Friday, May 8, 2009

My Short Bus

I have been posting off and on about Jonathan Mooney’s book “The Short Bus.” I probably have two postings (this and another one) left in me. It really was a very interesting book.

There are certain symbols that exist in our society that have certain connotations. Almost everyone recognizes these things, like the short school bus and the features of Down syndrome. They convey certain emotions. Jokes are even made about these things, like both the short bus and r-word jokes. This brings pain to some, including me. Mooney decided to drive around the US in a short bus hearing individuals’ stories because it was such a symbol. It was an important part of the experience – encountering the difficulties of the short bus again. He was yelled at during the journey – people yelled out the “r-word” because of how slow he could drive in it. He witnessed fear during the journey – a young man with Down syndrome saw Mooney’s short bus and was fearful that Mooney was going to take him away in it. While on the journey, he thought of all the ways he would destroy or abandon the short bus on the end of the journey – demonstrating his power over this representation of all the difficulties he faced during his placement in special education. All the pain, all the jokes, all the hurt. All the social stigma. But in the end, Mooney decides he can’t destroy or abandon the short bus. It started to represent all the beautiful people he met and the great experiences he had on this journey. It no longer represented pain and hurt; it represented love and acceptance amongst this group of people he met and for himself. It became a part of him.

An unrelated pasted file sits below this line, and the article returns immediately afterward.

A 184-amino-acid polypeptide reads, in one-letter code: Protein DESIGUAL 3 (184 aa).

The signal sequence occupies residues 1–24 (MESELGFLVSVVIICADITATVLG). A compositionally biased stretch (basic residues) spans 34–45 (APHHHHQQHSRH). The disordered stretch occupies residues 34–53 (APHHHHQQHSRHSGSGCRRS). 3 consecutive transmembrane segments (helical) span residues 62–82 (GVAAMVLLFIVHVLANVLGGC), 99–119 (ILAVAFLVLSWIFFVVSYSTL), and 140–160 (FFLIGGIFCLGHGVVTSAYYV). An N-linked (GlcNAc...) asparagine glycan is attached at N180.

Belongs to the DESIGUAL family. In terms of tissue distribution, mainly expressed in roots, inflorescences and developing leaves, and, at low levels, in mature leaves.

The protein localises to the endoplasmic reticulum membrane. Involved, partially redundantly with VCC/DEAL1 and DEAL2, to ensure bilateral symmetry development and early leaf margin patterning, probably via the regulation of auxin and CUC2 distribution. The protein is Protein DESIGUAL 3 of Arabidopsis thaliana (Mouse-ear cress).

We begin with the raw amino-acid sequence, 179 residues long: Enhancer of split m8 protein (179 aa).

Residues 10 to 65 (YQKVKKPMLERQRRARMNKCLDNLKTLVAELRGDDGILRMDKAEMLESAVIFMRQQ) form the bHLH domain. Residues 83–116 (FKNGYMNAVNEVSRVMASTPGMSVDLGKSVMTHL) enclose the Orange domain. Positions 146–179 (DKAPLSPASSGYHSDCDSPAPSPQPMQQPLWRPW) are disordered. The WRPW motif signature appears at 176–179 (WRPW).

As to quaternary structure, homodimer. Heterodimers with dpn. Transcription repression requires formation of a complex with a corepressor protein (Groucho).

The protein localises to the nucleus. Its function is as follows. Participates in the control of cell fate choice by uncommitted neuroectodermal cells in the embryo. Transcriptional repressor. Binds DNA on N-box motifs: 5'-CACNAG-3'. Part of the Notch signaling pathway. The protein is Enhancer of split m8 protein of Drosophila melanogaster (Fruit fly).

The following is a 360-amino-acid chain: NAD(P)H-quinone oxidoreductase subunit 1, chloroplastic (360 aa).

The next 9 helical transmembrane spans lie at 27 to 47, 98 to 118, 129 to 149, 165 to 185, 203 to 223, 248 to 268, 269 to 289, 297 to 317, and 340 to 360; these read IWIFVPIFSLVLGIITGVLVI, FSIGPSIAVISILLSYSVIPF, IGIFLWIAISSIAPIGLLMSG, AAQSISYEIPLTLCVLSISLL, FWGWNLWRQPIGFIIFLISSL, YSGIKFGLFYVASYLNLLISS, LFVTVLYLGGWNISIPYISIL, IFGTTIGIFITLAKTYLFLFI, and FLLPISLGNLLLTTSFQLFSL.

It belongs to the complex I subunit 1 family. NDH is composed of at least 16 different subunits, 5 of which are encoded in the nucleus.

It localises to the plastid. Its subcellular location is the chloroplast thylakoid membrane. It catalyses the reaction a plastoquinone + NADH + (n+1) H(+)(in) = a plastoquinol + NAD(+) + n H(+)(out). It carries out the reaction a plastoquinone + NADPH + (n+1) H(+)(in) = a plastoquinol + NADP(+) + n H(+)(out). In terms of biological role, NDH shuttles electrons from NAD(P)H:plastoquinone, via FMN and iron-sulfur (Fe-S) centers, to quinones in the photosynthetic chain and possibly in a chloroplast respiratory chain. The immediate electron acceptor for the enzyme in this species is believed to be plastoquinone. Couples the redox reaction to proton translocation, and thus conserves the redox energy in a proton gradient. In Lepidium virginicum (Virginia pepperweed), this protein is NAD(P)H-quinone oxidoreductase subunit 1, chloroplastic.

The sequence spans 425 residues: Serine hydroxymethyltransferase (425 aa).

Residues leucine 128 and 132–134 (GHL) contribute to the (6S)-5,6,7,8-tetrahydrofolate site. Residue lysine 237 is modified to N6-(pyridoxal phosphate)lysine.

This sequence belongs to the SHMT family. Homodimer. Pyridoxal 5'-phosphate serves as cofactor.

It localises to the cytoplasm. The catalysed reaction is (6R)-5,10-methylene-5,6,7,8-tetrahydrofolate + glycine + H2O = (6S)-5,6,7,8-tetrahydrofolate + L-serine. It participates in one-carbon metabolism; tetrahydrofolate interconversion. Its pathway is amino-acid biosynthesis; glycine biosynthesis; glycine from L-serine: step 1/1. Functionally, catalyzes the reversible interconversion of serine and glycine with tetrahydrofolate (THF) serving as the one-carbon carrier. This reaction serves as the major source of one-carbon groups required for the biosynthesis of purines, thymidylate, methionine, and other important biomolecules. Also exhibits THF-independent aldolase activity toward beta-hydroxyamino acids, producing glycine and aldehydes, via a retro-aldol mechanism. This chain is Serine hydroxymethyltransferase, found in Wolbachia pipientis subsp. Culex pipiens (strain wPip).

Isn’t this what Down syndrome can be like too? At first, it is so difficult to recognize the eyebrows that touch in the middle, the crease across the hand, the flat feet, etc. You want to do away with it, and have just your child there. You experience things like hurtful words from others and feelings of fear. You hope people don’t recognize the Down syndrome, kind of like you hope no one sees you exiting the short bus. Comments like, "she doesn’t look like she has Down syndrome," can actually make you happy. You want the Down syndrome, but not your child, to go away like Mooney’s short bus. Somewhere on this journey things change. You begin to see the true beauty of it all. You look and look at that beautiful face and see the beauty in the eyebrows. And then you meet truly beautiful people you would never have known before. These are the best people you ever met in your life – they are caring, loving, accepting, and they don’t take things for granted like others you know. Then you learn so much about yourself. You are becoming more sensitive to differences, you are thinking of things in a whole different way, and you love more than you ever imagined you would love. You come to cherish what you were given. Like Mooney’s short bus, you begin to see that this is something that you can’t do without.



  1. Very moving post Karyn. I'm to weepy to say more.

  2. I stumbled upon your site. Your daughter is beautiful and as a mother of a daughter with DS, I appeciate your post. I have not read the book, but I have heard of it.